A leopard seal is lying on its side lengthways on a piece of ice, looking at the camera.

Leopard seals are a bit of an oddity, because despite being 'true seals' they have flippers that are more like 'eared seals' ©NOAA Photo Library/Wikimedia Commons

Read later


During Beta testing articles may only be saved for seven days.

Seals have evolved two different ways to swim

By looking at the flippers of seals and how they move through water, researchers have been able to show how distantly related seals have both evolved a similar form to deal with chasing down fast-moving prey. 

Despite living in the same environment and doing largely the same things, seals have evolved two distinct ways to swim.

One group of seals chiefly use their feet to propel them through the water, while the other uses their flippers to swim. This is curious, as both groups evolved from the same land-dwelling ancestor that slipped into the sea around 30 million years ago.

New research looking into how and why these two groups evolved such different swimming styles has combined anatomical and live animal observations with a team of engineers and computer simulations to figure out exactly what is going on.

The researchers, based at Monash University but also including Museum scientists, found that both groups of seals were indeed using their flippers and tails to swim in different ways, but crucially that seals which used to swim with their tails can actually evolve to swim with their flippers, as is seen with Antarctic leopard seals.    

Associate Professor Alistair Evans, from Monash University and who collaborated on the study, says, 'Wing-like flippers help leopard seals to surge forward and ambush fast-swimming penguins. It seems likely that the earliest sea lions also needed this extra speed to capture their preferred prey: schooling fish.'

A grey seal is lying at the edge of the water in kelp, looking at the camera.

Grey seals belong to the group known as 'true seals', which predominantly swim using their tails and allows them to use their paws to hold on to and manipulate prey ©Steenbergs/Wikimedia Commons

The great divide

There are two main groups when it comes to seals and how they swim.

Seals that live predominantly in the northern hemisphere, such as grey and harbour seals, are from a group known as the true seals, or phocids. These have stubby, clawed paws which they can use to manipulate food and propel themselves through the water using their feet.

But it also includes one prominent outlier: the leopard seal. These huge predators live in Antarctica where they hunt down speedy penguins, and instead have incredibly streamlines front flippers.

The fur seals and sealions from the southern hemisphere like those which live around Australia, belong to a group known as the eared seals or otariids. These seals have long, paddle-like front flippers which they use to 'fly' underwater.

Dr David Hocking, also from Monash University and who led the study, explains, 'The difference in swimming style between forelimb and hindlimb propelled seals is so great that these groups were originally thought to have evolved from separate land-dwelling ancestors.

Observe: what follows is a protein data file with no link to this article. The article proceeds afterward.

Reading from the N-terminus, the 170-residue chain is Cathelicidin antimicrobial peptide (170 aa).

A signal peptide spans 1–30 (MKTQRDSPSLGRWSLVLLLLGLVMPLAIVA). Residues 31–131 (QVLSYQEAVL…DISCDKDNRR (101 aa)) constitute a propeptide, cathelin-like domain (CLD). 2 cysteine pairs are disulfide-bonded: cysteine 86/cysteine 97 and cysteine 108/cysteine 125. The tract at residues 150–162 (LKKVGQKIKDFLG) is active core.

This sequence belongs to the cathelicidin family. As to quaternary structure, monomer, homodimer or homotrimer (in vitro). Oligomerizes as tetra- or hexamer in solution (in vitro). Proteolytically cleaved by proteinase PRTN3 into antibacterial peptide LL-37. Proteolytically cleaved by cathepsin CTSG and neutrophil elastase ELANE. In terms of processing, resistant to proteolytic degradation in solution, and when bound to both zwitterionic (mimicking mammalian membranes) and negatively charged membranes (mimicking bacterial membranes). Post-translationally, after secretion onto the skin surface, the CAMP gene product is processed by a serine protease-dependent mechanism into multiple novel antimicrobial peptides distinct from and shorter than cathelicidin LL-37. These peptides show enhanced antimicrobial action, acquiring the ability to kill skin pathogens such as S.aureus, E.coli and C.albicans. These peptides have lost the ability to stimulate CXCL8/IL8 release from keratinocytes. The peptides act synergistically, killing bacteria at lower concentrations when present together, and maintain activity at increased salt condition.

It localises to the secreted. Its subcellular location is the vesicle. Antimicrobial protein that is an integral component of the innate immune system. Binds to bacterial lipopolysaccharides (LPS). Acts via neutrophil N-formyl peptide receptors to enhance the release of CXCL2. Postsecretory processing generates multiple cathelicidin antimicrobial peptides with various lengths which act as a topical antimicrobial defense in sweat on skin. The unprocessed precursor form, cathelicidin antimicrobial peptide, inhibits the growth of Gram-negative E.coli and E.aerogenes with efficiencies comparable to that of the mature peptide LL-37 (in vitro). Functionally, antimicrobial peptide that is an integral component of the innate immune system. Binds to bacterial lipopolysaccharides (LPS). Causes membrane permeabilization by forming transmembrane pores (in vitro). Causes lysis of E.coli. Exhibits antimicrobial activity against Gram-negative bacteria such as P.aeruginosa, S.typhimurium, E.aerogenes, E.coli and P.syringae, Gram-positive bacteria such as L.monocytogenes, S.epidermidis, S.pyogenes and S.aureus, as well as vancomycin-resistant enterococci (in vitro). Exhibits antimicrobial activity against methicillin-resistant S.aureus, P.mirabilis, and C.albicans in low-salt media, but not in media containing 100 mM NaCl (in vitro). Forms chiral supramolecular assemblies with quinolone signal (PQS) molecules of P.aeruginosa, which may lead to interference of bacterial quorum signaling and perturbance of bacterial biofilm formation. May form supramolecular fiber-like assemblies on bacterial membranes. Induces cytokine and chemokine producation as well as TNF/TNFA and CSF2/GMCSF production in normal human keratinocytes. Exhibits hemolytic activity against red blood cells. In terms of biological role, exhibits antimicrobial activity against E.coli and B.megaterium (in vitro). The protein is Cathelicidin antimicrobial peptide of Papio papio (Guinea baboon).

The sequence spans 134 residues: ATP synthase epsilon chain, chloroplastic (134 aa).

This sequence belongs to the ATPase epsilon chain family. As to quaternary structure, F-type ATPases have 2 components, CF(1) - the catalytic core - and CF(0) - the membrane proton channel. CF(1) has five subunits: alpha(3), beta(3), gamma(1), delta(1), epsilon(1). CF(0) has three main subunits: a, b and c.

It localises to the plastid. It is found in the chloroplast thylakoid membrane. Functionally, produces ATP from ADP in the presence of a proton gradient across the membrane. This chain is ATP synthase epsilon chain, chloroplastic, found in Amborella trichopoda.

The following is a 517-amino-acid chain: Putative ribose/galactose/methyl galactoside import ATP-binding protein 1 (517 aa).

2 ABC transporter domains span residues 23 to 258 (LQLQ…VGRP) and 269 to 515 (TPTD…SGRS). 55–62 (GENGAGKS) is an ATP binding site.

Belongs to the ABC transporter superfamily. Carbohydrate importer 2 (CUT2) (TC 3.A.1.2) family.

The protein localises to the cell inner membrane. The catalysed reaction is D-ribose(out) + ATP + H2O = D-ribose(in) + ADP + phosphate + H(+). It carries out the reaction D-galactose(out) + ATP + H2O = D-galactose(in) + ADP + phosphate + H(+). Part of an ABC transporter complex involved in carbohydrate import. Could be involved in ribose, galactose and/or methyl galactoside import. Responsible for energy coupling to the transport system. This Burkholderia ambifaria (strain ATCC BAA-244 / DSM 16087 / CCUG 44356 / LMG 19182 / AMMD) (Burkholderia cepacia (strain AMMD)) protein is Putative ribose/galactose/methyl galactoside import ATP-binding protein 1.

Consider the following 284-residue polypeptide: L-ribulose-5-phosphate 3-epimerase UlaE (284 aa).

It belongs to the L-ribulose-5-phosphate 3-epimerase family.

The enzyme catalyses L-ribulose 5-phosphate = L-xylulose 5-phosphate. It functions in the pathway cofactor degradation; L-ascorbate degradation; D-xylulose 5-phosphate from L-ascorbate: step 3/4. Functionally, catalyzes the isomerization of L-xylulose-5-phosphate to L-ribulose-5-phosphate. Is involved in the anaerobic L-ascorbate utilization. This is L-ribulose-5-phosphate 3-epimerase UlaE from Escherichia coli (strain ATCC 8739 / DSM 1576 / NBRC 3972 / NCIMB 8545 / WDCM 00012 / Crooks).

'But the genetics clearly shows that all living seals come from the same group of animals.'

This then got the researchers interested in why these two groups have evolved two different ways to solve the same problem.

Scanning seal flippers

By looking in detail at the anatomy of the flippers, they were able to simulate how the flippers move through water and how this water flows over the surface of the limbs. To do this, they used specimens of seals found stranded and from collections such as the Museum. 

A sea lion is sitting on a beach in the surf propping itself up on its flippers.

Sea lions belong to the group knowns as 'eared seals', which use their flippers to propel them through the water ©Diego Delso/Wikimedia Commons

Dr Travis Park, a researcher at the Museum, says, 'One of the key specimens from the paper is the female grey seal that was dissected at the museum in June 2018. We then took it to the Royal National Orthopaedic Hospital to have it CT and MRI scanned.

'It's obviously a tragedy that this animal was lost from nature, but through the efforts of CSIP and NHM staff, as well as the NHS staff who scanned the animal for us, we were able to turn this loss into a new understanding of how swimming in seals has evolved.'

The work has shown how both leopard seals and eared seals have evolved similar flippers despite coming from separate groups of the seal family tree, allowing them to chase and catch quick moving prey.

But for the leopard seals, this has come at a cost.

'We found that Grey seals still use their paws to hold their prey when processing it, but other seals like Leopard seals have foregone this ability to maximise their swimming speed and agility, being able to capture more mobile prey,' says Travis.

The work could also help out in the development of new technology. By figuring out how these adept swimmers have evolved the perfect shapes to move quickly through the water, it is hoped that the form could also be applied to submarines or underwater drones to improve their efficiency.